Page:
Maine, the closest U.S. state to migration routes for birds coming from Europe, will soon test ducks, geese, loons and other birds for avian flu as the United States steps up preparations for the possible spread of the disease to North America.
DURHAM, Maine Maine, the closest U.S. state to migration routes for birds coming from Europe, will soon test ducks, geese, loons and other birds for avian flu as the United States steps up preparations for the possible spread of the disease to North America.
Maine is modeling its plan after Alaska, where many expect the first U.S. case of bird flu to be detected, Mark Stadler, director of the wildlife division of Maine's department of inland fisheries and wildlife, told Reuters in an interview.
Bird flu, already spreading across Asia, Europe, the Middle East and Africa, is expected to jump across the Atlantic Ocean to the Americas within a year, the United Nations said this month.
The U.S. Department of Agriculture is expected to release as much as $50,000 to Maine to be to take blood samples from migrating waterfowl, said Stadler. Hunters will also be asked to help obtain blood samples when bird-hunting season begins in late September.
Because of its extensive waterways, Maine is already actively banding and sampling its migratory bird population.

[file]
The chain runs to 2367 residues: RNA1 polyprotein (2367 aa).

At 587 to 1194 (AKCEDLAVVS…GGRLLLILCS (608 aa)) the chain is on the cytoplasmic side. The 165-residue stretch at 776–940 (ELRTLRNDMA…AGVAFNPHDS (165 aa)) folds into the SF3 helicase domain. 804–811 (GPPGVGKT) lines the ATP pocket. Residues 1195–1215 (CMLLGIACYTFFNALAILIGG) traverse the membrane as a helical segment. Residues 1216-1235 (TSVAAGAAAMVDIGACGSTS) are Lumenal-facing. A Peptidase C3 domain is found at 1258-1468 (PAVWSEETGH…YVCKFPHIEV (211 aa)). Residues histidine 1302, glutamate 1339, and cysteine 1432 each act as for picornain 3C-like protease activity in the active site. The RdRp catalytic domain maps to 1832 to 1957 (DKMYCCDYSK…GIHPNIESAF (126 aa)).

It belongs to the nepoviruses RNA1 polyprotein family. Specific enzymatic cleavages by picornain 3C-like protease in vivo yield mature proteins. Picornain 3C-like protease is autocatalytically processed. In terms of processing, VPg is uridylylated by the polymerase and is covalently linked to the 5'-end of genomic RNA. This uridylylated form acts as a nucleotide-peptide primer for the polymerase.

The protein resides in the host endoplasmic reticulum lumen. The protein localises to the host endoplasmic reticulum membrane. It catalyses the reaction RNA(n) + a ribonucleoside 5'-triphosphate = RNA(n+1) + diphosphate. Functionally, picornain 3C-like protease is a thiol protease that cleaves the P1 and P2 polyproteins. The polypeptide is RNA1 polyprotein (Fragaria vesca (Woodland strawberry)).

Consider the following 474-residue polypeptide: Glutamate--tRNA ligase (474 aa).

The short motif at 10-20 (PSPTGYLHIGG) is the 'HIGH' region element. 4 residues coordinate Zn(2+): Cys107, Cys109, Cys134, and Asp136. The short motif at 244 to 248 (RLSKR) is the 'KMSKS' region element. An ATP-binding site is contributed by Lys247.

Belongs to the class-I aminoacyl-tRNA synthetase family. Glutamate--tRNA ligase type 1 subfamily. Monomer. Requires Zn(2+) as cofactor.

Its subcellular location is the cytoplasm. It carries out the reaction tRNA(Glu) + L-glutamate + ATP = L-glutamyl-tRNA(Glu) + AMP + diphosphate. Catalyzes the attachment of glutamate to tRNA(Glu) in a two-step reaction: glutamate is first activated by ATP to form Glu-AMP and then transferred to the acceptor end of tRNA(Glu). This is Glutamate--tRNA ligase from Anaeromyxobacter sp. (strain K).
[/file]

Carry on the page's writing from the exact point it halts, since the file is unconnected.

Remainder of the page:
With 7,005 miles of coastal shoreline -- including 2,479 miles of island shoreline -- Maine is a magnet for coastal birds, while its extensive inland waterways are rich in fresh-water species.
A senior U.N. official said this month that the leap across the Atlantic Ocean would take place in two stages, carried in the next few months by wild birds flying from West Africa to the Arctic region, and then brought south to North and South America six months later.
The virus could show up in Maine as soon as the late summer, says Donald Hoenig, the state veterinarian.
"The birds will fly north to Canada for the summer, where they could potentially intermix with African and European birds," he said.
Officials fear that an infection among wild birds could spread to the state's poultry industry.
With four million domestic birds, Maine is the nation's leading producer of brown eggs, Hoenig said. In 2004, Maine's brown eggs generated $61 million in sales.
State officials have also been active in preparing contingency plans if the virus spreads to humans.
The H5N1 bird flu virus has led to the deaths of millions of birds in more than 30 countries. It has spread to over a dozen new countries in the past month and infected 175 people since 2003, killing around 100 of them.